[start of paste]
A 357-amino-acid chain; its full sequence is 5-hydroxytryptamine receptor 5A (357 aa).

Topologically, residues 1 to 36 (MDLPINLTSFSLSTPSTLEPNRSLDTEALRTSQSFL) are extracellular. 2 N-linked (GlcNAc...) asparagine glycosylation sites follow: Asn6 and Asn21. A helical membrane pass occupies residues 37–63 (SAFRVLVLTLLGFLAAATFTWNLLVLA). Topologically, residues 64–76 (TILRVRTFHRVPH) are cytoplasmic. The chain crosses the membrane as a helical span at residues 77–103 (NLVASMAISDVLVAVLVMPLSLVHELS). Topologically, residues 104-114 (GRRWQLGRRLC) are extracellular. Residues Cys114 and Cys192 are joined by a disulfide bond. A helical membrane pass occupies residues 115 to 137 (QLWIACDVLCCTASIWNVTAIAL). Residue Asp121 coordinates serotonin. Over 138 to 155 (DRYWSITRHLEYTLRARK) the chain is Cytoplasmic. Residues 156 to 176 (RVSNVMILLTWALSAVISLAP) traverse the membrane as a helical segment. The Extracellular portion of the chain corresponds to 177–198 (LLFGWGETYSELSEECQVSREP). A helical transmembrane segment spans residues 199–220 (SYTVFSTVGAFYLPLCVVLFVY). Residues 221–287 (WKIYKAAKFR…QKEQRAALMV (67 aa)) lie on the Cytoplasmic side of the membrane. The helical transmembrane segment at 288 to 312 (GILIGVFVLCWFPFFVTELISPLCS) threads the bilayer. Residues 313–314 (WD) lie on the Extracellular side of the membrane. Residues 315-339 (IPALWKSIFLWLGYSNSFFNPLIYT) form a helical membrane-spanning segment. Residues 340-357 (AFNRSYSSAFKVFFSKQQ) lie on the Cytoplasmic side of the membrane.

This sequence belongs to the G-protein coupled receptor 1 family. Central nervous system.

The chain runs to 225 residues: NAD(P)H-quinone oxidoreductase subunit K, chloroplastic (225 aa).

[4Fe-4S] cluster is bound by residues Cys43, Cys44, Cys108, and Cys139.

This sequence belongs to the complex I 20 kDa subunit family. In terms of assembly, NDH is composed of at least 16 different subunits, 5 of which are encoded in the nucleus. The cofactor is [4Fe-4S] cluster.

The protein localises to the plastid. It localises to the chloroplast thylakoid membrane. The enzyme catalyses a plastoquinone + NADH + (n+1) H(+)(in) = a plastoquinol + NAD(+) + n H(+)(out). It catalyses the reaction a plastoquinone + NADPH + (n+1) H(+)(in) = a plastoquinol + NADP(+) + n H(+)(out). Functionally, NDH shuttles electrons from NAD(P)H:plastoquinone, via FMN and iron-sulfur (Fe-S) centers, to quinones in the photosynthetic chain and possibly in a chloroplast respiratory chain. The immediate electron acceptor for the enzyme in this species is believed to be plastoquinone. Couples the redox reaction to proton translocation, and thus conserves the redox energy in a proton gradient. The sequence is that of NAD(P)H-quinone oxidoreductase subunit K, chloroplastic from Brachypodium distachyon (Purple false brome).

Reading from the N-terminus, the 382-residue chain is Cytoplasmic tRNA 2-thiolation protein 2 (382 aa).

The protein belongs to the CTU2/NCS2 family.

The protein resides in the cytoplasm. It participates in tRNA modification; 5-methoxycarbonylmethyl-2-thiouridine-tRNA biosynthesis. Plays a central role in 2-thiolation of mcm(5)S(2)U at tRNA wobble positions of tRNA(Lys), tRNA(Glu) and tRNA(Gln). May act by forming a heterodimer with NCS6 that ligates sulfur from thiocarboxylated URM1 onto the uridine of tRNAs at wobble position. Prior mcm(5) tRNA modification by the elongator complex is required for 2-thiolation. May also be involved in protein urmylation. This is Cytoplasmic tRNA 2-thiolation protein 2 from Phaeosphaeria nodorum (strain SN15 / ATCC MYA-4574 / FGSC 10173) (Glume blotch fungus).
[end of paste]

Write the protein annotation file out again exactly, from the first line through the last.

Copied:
A 357-amino-acid chain; its full sequence is 5-hydroxytryptamine receptor 5A (357 aa).

Topologically, residues 1 to 36 (MDLPINLTSFSLSTPSTLEPNRSLDTEALRTSQSFL) are extracellular. 2 N-linked (GlcNAc...) asparagine glycosylation sites follow: Asn6 and Asn21. A helical membrane pass occupies residues 37–63 (SAFRVLVLTLLGFLAAATFTWNLLVLA). Topologically, residues 64–76 (TILRVRTFHRVPH) are cytoplasmic. The chain crosses the membrane as a helical span at residues 77–103 (NLVASMAISDVLVAVLVMPLSLVHELS). Topologically, residues 104-114 (GRRWQLGRRLC) are extracellular. Residues Cys114 and Cys192 are joined by a disulfide bond. A helical membrane pass occupies residues 115 to 137 (QLWIACDVLCCTASIWNVTAIAL). Residue Asp121 coordinates serotonin. Over 138 to 155 (DRYWSITRHLEYTLRARK) the chain is Cytoplasmic. Residues 156 to 176 (RVSNVMILLTWALSAVISLAP) traverse the membrane as a helical segment. The Extracellular portion of the chain corresponds to 177–198 (LLFGWGETYSELSEECQVSREP). A helical transmembrane segment spans residues 199–220 (SYTVFSTVGAFYLPLCVVLFVY). Residues 221–287 (WKIYKAAKFR…QKEQRAALMV (67 aa)) lie on the Cytoplasmic side of the membrane. The helical transmembrane segment at 288 to 312 (GILIGVFVLCWFPFFVTELISPLCS) threads the bilayer. Residues 313–314 (WD) lie on the Extracellular side of the membrane. Residues 315-339 (IPALWKSIFLWLGYSNSFFNPLIYT) form a helical membrane-spanning segment. Residues 340-357 (AFNRSYSSAFKVFFSKQQ) lie on the Cytoplasmic side of the membrane.

This sequence belongs to the G-protein coupled receptor 1 family. Central nervous system.

The chain runs to 225 residues: NAD(P)H-quinone oxidoreductase subunit K, chloroplastic (225 aa).

[4Fe-4S] cluster is bound by residues Cys43, Cys44, Cys108, and Cys139.

This sequence belongs to the complex I 20 kDa subunit family. In terms of assembly, NDH is composed of at least 16 different subunits, 5 of which are encoded in the nucleus. The cofactor is [4Fe-4S] cluster.

The protein localises to the plastid. It localises to the chloroplast thylakoid membrane. The enzyme catalyses a plastoquinone + NADH + (n+1) H(+)(in) = a plastoquinol + NAD(+) + n H(+)(out). It catalyses the reaction a plastoquinone + NADPH + (n+1) H(+)(in) = a plastoquinol + NADP(+) + n H(+)(out). Functionally, NDH shuttles electrons from NAD(P)H:plastoquinone, via FMN and iron-sulfur (Fe-S) centers, to quinones in the photosynthetic chain and possibly in a chloroplast respiratory chain. The immediate electron acceptor for the enzyme in this species is believed to be plastoquinone. Couples the redox reaction to proton translocation, and thus conserves the redox energy in a proton gradient. The sequence is that of NAD(P)H-quinone oxidoreductase subunit K, chloroplastic from Brachypodium distachyon (Purple false brome).

Reading from the N-terminus, the 382-residue chain is Cytoplasmic tRNA 2-thiolation protein 2 (382 aa).

The protein belongs to the CTU2/NCS2 family.

The protein resides in the cytoplasm. It participates in tRNA modification; 5-methoxycarbonylmethyl-2-thiouridine-tRNA biosynthesis. Plays a central role in 2-thiolation of mcm(5)S(2)U at tRNA wobble positions of tRNA(Lys), tRNA(Glu) and tRNA(Gln). May act by forming a heterodimer with NCS6 that ligates sulfur from thiocarboxylated URM1 onto the uridine of tRNAs at wobble position. Prior mcm(5) tRNA modification by the elongator complex is required for 2-thiolation. May also be involved in protein urmylation. This is Cytoplasmic tRNA 2-thiolation protein 2 from Phaeosphaeria nodorum (strain SN15 / ATCC MYA-4574 / FGSC 10173) (Glume blotch fungus).